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Contributing to social inclusion? Implementation and outcomes of the activation of social assistance recipients. The case of Luxembourg

Boek - Dissertatie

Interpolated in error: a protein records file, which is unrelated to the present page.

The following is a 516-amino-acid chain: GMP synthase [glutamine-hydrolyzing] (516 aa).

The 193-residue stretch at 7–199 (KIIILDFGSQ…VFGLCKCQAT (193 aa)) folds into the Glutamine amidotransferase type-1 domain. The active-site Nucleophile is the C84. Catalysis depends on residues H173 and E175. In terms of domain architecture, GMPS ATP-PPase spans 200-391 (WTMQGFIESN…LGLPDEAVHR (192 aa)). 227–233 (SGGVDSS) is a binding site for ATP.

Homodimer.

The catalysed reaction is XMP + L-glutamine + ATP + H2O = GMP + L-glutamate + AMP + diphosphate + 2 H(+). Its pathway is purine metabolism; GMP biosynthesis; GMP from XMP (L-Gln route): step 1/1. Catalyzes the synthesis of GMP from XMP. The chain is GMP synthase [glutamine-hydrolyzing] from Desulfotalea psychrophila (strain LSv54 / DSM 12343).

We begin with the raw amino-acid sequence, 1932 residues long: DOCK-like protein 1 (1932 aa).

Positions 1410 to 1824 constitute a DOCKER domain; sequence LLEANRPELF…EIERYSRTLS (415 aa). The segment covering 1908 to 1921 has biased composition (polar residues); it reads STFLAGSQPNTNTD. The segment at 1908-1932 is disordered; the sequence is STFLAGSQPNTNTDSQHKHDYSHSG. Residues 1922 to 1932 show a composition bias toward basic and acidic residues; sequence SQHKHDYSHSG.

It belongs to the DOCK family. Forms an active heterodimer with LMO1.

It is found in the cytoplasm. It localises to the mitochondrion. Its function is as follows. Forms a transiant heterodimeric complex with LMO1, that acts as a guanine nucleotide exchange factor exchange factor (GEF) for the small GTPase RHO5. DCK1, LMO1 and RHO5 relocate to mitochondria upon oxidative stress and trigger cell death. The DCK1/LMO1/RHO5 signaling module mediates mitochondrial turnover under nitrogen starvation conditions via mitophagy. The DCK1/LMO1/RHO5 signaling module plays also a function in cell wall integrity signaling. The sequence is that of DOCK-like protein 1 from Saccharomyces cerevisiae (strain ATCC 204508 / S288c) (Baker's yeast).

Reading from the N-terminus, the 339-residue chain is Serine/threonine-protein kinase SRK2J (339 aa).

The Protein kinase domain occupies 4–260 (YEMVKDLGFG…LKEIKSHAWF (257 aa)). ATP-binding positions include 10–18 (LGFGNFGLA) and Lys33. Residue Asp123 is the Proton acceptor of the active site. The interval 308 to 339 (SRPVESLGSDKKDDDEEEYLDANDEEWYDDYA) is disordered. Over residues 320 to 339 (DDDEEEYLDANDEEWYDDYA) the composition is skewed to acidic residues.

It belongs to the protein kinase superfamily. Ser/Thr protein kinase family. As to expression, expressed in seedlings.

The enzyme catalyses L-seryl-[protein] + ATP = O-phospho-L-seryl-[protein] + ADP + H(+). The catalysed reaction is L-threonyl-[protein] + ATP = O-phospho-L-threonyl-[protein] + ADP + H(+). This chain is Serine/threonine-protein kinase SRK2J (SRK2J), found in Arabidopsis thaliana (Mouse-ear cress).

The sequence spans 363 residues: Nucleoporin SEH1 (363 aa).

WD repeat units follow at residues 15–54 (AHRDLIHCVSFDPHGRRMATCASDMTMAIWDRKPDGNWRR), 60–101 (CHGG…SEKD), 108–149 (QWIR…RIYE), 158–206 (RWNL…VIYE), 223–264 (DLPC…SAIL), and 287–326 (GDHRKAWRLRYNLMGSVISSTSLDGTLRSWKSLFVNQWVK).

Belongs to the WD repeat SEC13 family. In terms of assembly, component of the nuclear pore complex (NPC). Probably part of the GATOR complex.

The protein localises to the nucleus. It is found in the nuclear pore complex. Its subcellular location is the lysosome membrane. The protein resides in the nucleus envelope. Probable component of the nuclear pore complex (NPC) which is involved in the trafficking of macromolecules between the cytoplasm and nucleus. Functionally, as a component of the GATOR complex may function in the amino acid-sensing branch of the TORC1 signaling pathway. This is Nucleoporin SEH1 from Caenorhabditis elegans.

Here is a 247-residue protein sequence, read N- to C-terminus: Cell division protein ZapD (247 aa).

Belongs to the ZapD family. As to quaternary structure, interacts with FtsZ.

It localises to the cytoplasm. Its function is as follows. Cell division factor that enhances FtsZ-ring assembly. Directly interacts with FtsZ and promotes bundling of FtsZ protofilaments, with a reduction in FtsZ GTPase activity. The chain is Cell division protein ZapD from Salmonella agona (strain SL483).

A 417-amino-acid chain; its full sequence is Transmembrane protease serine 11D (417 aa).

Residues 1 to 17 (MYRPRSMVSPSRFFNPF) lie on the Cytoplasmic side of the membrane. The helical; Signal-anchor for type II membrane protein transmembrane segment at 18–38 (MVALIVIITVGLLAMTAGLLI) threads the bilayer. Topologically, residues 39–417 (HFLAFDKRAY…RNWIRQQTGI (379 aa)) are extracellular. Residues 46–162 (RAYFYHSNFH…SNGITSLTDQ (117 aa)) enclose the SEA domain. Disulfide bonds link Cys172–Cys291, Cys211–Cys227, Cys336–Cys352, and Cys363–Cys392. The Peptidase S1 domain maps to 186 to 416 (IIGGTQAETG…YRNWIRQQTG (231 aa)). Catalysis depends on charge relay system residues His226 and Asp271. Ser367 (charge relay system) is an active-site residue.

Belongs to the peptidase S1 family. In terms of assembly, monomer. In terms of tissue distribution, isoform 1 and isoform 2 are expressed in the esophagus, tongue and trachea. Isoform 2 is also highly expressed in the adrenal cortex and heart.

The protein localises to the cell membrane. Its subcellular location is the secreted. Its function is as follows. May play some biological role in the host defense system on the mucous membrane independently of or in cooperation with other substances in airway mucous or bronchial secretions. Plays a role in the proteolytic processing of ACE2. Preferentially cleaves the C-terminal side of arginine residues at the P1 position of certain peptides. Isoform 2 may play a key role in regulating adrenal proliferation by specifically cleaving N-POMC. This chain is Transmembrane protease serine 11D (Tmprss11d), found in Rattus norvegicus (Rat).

In the last three decades activation policies in social assistance provision have gained increasing relevance as a mean to address poverty and social exclusion through paid work. This has driven a considerable academic debate in this respect. However, current studies concerned about the effectiveness of activation within social assistance have often adopted a narrow concept of social inclusion equating it to benefit recipients' integration into (any) paid work and, by doing so, have neglected the importance of the conditions under which this integration occurs (i.e. labour market regulation, adequate pay and security) and the existence of processes of stigmatization that affect the lived experience of social assistance benefit recipients. Furthermore, those studies have neglected the processes of implementation where decisions are taken at the frontline about what is provided to recipients and how. These missing elements are crucial to understand whether paid work - occurring through work-insertion activation measures - can provide recipients with the resources to fully participate in society. This dissertation takes a broad concept of social inclusion and accounts for the fact that activation strategies pursue their integration goal through three main and co-existing logics: a coercive, an investment, and an income redistributive logic.This dissertation aims at looking at the broader implications of activation for social inclusion beyond a narrow view of paid work outcomes, considering labour market regulation, adequate pay and security, and processes of stigmatisation. Secondly, it aims at looking further into the elements contributing to the outcomes of activation, specifically to the implications for social inclusion of work-insertion activation schemes, and at the practices of activation implementation at the front line which shape what individuals on social assistance receive and how. Overall, the empirical work of this study improves our understanding of how activation and its three main logics contribute to the social inclusion of social assistance recipients engaged in activation.Using Luxembourg as a case study, the research focusses on the outcomes and the implementation of activations policies for recipients' of the main social assistance scheme, the Revenu Minimum Garanti. The investigation is carried out through a comprehensive case study of the two main work-insertion activation programs, utilizing a broader range of empirical sources (administrative data, qualitative interviews with activation participants and practitioners in charge of policy implementation) and methods.The main findings confirm that social inclusion is pursued through three main activation logics based on behavioural coercion, on skills and competence investment and service provision, and on income redistribution, mostly in return for paid work. These logics are central in how work-insertion activation instruments are used and in the decisions taken in the process of activation implementation at the front line, in the definition of obligations and service provision based on the recipient' situation, the assignment of recipients to work-insertion measures, and the application of sanctions. While work-insertion measures integrate recipients into paid work providing them earnings at the minimum wage, pension rights and no reimbursement aftermaths, findings also show that integration in public work occurs outside the employment regulation (even in the long term) and this is reported to undermine the possibility for people to participate in society because of the lack of legal employment status and the experience of stigma arising from working for welfare. Findings also show that integration in internships meant to support labour market integration is able to support in the longer term benefit independence and promote permanent employment but not higher earnings or working longer hours.This dissertation points to the need for studies looking at social inclusion as promoted by integration in paid work through work-insertion activation to consider whether these measures are able to provide recipients with the material and symbolical means to be able to participate in society.
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